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A 26million project is planned at Intat Precision Inc in Rushville IN next year to add a new casting line

Intat Precision Inc. Expanding Indiana Foundry

Oct. 22, 2012
Two plants produce numerous automotive parts in ductile iron Expansion would add 45 new employees

According to local reports, Indiana automotive foundry Intat Precision Inc. plans to invest up to $26-million next year to add a third casting line to its Plant Two in Rushville, IN. The project was approved by the company’s parent, Aisin Takaoka Co., and would be started and completed in 2013. Up to 45 new workers could be hired in line with the additional capacity.

Intat Precision president Tyler Usami and vice president Brad Rist announced the expansion at a recent employee-appreciation event.

Aisin Takaoka is a holding company that includes ferrous and aluminum foundries, as well as forging and machining operations, mainly for automotive products, but also including casting mold production, among other product sectors.

Intat Precision is a ductile iron foundry with two plants at the Rushville site, one that opened in 1989 and the second in 1999. The two plants are supplied with molten metal from a total of eight induction melting furnaces. Molds are produced in two Disamatic molding lines (23.6X29.5 in., 21X26 in.), and Isocure cores are produced in four Laempe machines.

No specific details of the new casting line have been reported.

Intat Precision manufactures numerous automotive structural components, including engine brackets; brake drums and rotors; front anchors; exhaust flanges; and steering knuckles, among others. Among its customers it lists Ambrake Corp., ATTC Manufacturing, Inc., HINO Motors Manufacturing USA, Nissan Motors, Subaru of Indiana Automotive, Tokico (USA) Inc., and Toyota Motor Engineering & Manufacturing.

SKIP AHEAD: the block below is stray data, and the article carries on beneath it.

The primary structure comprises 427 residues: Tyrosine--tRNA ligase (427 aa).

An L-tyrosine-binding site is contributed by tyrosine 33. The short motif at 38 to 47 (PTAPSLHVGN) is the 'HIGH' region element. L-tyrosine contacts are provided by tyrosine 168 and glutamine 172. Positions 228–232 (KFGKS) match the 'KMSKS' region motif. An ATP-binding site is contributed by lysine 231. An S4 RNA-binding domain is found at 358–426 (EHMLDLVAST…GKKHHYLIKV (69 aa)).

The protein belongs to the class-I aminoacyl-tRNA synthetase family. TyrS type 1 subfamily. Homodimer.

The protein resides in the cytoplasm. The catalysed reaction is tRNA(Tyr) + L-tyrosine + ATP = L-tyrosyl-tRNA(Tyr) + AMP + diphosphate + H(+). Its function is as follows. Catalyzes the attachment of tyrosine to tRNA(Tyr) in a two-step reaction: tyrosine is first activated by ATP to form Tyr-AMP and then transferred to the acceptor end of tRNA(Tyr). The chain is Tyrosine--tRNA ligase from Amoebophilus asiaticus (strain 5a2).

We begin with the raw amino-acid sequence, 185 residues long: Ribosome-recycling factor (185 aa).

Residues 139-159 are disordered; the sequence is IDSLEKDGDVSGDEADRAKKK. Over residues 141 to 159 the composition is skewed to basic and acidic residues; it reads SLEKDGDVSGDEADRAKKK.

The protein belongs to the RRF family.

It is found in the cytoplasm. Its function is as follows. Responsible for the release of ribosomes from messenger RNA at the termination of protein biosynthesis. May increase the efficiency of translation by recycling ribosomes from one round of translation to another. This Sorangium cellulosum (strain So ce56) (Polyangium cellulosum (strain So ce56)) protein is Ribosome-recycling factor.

According to Rist, the expansion project “is the result of the level of performance that has been achieved at the Rushville operation.”

“Our operation has really stepped up to meet several challenges the last few years,” Rist continued, “and through this recovery, we have demonstrated a confidence internally that made the decision to expand here the best choice.”

About the Author

Robert Brooks | Content Director

Robert Brooks has been a business-to-business reporter, writer, editor, and columnist for more than 20 years, specializing in the primary metal and basic manufacturing industries. His work has covered a wide range of topics, including process technology, resource development, material selection, product design, workforce development, and industrial market strategies, among others. Currently, he specializes in subjects related to metal component and product design, development, and manufacturing — including castings, forgings, machined parts, and fabrications.

Brooks is a graduate of Kenyon College (B.A. English, Political Science) and Emory University (M.A. English.)